Friday, January 11, 2008

NEWS FLASH: It IS about sexism!

Today's New York Times has this interesting "post-mortem" of the New Hampshire prmary, which indicates somewhat of a "wake up call" to women on the power of sexism: Women’s Support for Clinton Rises

“I do want Hillary Rodham Clinton to take the White House, but until she lost Iowa, I didn’t realize how much, or how much it had to do with her being a woman,” said Allison Smith-Estelle, 37, director of a program against domestic violence in Red Lodge, Mont.

What bothered them as much as the Iowa results, said several dozen women in states with coming primaries, was the gleeful reaction to her defeat and what seemed like unfair jabs in the final moments before the New Hampshire voting.

Michelle Six, 36, a lawyer and John Edwards supporter in Los Angeles, said she was horrified to hear Mr. Obama tell Mrs. Clinton she was “likable enough” in a Democratic debate on Saturday. Ms. Six said she found the line condescending, and an echo of other unkind remarks by other men about women over the years.

Need more? Check out this Truthdig commentary, which includes these fun facts to know and tell about the American media:

Television commentator Chris Matthews suggested last month that prominent male politicians who endorsed Clinton are “castratos in the eunuch chorus.” His MSNBC colleague Tucker Carlson declared that there’s something about Clinton that “feels castrating, overbearing and scary.” Why, Carlson said, “when she comes on television, I involuntarily cross my legs.”


RonF said...

There have been a lot of comments in the press for months - nay, years, that Sen. Clinton has a lot of negatives. It seems that few people feel neutral about her; while lots of people are positive about here, lots of people are negative about here. Her "likableness" has been a major issue for quite some time. On that basis, the comment that she seems "likeable enough", while seemingly condescending, does address an issue specific to Clinton and is not a comment regarding women in general.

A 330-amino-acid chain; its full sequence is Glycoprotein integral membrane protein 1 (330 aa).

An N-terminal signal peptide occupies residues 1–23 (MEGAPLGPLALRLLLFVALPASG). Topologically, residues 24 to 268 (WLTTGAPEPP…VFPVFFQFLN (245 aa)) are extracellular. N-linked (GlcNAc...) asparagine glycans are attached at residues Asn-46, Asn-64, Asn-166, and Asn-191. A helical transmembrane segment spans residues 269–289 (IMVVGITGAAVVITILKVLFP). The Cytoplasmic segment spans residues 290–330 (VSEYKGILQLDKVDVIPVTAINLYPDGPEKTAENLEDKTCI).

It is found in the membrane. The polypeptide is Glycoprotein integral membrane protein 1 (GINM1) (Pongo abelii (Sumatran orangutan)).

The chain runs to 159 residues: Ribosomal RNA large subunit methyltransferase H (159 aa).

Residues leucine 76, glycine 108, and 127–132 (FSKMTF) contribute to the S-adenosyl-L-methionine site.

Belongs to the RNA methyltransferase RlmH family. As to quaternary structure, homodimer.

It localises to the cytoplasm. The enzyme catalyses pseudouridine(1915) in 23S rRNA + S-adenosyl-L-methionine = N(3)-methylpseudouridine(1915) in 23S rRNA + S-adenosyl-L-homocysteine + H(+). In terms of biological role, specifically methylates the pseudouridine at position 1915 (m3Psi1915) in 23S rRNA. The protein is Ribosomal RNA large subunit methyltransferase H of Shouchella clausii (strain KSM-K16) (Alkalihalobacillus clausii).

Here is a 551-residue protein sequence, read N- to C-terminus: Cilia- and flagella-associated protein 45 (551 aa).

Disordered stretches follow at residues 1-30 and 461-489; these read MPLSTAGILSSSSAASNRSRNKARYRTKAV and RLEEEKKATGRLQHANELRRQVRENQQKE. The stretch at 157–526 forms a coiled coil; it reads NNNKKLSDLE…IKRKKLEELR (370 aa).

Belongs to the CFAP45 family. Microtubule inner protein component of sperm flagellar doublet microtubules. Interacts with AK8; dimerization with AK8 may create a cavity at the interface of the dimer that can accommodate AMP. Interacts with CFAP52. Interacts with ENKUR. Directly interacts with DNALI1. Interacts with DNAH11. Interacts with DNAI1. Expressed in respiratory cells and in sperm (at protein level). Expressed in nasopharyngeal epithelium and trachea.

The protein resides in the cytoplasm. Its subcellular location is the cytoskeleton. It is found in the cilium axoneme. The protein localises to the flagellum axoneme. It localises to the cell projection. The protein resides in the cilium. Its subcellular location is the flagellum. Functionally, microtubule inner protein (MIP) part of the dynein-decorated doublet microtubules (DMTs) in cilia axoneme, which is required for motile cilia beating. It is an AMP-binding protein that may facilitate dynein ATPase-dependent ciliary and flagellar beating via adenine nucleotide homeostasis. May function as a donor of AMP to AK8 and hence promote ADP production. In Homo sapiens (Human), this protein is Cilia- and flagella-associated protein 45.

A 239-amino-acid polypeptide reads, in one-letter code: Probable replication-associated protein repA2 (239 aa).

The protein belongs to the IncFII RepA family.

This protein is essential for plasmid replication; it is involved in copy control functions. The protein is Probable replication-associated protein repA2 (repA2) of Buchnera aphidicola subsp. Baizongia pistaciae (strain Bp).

One other comment; I find "sexism" defined as "predjudice or discrimination based on sex". On that basis, voting for Sen. Clinton because she is a woman is as sexist as voting against her on that basis.


ronf ... not surprisingly, I disagree. Discrimination is when those with power USE their power to exclude those without power from having any. The white southern hegemony using their power to keep African Americans from the ballot box comes to mind.

DISCERNMENT is making considered choices based on available information -- and I would submit that -- presupposing otherwise equally qualified candidates -- exercising a preferential option for a woman is an act of discernment.

The challenge for many in this particular presidential race is that we're faced with two extraordinarily qualified candidates ... Clinton and Obama ... who both represent the under-represented, who both help break down the barriers of race and gender, who both offer new hope and vision and optimism for the nation.

At this point, my vote goes for the one I believe to be the most qualified to lead this nation at this time in the direction I believe it should go. And that would be Senator Clinton.

RonF said...

I checked a couple of dictionaries and find that they support what I had already thought; discrimination is the process of making a choice, based on the nature or characteristic of the thing or things being chosen among. It has nothing to do with power. Thus, if someone votes either for or against any of the candidates because of their sex, they are discriminating on the basis of sex and are thus exercising sexism.